Revacept may not Reduce Incidence of Myocardial Injury in patients undergoing PCI: JAMA
Revacept, a novel platelet glycoprotein VI antagonist, in addition to currently recommended antithrombotic therapy in the setting of percutaneous coronary intervention (PCI) in patients with stable ischemic heart disease (SIHD) does not reduce the incidence of myocardial injury, suggests a study published in the JAMA Cardiology on March 31, 2021.
In a previous Phase 1 trial researchers of Germany, developed a novel competitive antagonist to collagen-GPVI signalling named revacept (advanceCOR GmbH). Revacept is a dimeric, soluble fusion protein composed of the extracellular domain of the GPVI receptor and the human Fc-fragment. As a lesion-directed drug, revacept does not interfere with the function of circulating platelets beyond the atherosclerotic lesion. As a consequence, revacept inhibits atherothrombosis but has little effect on systemic hemostasis or bleeding in animal models and a phase 1 clinical trial. For further evaluation, researchers conducted a phase 2 trial to test the efficacy and safety of revacept.
The Intracoronary Stenting and Antithrombotic Regimen: Lesion Platelet Adhesion as Selective Target of Endovenous Revacept in Patients With Chronic Coronary Syndromes Undergoing Percutaneous Coronary Intervention (ISAR-PLASTER) trial is a randomized, double-blind phase 2 trial in 334 patients with stable ischemic heart disease undergoing elective PCI from 9 centres in Germany. Researchers randomly assigned 120 patients to receive the 160-mg dose of revacept, 121 patients to receive the 80-mg dose, and 93 patients to received a placebo before the start of PCI on top of standard antithrombotic therapy. The major outcome assessed was the composite of death or myocardial injury, defined as an increase in high-sensitivity cardiac troponin to at least 5 times the upper limit of normal within 48 hours from randomization. The safety outcome was bleeding type 2 to 5 according to the Bleeding Academic Research Consortium criteria at 30 days.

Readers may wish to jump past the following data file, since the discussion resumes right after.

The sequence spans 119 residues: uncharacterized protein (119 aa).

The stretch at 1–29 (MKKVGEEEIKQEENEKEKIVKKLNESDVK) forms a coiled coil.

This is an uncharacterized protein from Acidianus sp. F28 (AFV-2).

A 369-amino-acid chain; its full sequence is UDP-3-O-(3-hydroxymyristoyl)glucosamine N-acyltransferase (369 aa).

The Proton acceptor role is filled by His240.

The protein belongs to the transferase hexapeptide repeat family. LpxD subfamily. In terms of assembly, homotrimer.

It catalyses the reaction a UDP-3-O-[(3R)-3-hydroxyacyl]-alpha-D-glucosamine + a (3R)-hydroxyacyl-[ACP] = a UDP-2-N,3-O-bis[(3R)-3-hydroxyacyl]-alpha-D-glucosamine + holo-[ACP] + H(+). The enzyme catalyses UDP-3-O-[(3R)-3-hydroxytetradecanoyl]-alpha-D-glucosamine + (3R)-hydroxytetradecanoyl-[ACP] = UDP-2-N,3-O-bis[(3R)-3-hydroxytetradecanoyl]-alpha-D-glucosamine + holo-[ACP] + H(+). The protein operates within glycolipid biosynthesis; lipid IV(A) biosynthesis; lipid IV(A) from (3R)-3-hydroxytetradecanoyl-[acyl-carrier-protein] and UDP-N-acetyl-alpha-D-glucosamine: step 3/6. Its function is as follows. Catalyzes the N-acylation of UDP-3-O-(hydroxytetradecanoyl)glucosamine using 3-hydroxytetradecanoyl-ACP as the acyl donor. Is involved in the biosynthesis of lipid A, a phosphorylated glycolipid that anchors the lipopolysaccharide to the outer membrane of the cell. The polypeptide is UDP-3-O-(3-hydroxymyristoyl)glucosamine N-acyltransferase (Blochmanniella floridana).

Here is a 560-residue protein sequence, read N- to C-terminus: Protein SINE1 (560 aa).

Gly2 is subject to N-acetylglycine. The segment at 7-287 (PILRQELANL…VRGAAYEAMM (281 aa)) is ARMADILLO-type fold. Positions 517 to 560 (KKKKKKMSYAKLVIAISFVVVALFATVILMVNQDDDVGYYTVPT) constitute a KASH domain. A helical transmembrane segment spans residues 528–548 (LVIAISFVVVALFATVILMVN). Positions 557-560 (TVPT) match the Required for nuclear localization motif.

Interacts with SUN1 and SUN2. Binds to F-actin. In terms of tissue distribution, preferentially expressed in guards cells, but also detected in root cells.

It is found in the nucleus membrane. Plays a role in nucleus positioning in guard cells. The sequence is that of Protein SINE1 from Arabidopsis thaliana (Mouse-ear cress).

Key findings of the study were:
- Upon analysis, the researchers noted no significant differences in the primary endpoint between the revacept and placebo groups: 24.4%, 25.0%, and 23.3% in the revacept, 160 mg, revacept, 80 mg, and placebo groups, respectively.
- They found that the 160-mg dose of revacept did result in a significant additional increase in platelet inhibition: there was a small but statistically significant reduction of collagen-induced, but not adenosine 5′-diphosphate (ADP)-induced, platelet aggregation compared with placebo.
- They also found that revacept did not increase Bleeding Academic Research Consortium type 2 or higher bleeding at 30 days compared with placebo: 5.0%, 5.9%, and 8.6% in the revacept, 160 mg, revacept, 80 mg, and placebo groups.
The authors concluded, "Revacept did not reduce myocardial injury in patients with stable ischemic heart disease undergoing percutaneous coronary intervention. There were few bleeding events and no significant differences between treatment arms."
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